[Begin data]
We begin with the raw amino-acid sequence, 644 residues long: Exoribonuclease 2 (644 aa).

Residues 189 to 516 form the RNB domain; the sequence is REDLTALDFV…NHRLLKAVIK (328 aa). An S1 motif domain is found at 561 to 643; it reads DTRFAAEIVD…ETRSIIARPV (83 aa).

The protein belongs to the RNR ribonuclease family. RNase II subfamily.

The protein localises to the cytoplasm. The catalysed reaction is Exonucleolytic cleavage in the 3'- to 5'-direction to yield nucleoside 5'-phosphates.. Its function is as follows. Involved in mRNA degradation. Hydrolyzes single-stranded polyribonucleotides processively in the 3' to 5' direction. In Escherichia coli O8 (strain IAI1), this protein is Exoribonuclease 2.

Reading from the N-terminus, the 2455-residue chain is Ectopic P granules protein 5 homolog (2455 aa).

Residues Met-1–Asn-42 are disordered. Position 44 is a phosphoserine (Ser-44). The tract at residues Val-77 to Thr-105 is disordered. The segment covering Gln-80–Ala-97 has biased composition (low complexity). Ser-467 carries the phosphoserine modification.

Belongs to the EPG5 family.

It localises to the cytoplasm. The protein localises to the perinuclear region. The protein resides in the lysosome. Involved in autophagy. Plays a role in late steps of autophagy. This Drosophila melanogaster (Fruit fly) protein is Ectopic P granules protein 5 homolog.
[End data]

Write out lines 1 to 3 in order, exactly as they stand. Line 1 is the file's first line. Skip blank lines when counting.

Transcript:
We begin with the raw amino-acid sequence, 644 residues long: Exoribonuclease 2 (644 aa).

Residues 189 to 516 form the RNB domain; the sequence is REDLTALDFV…NHRLLKAVIK (328 aa). An S1 motif domain is found at 561 to 643; it reads DTRFAAEIVD…ETRSIIARPV (83 aa).

The protein belongs to the RNR ribonuclease family. RNase II subfamily.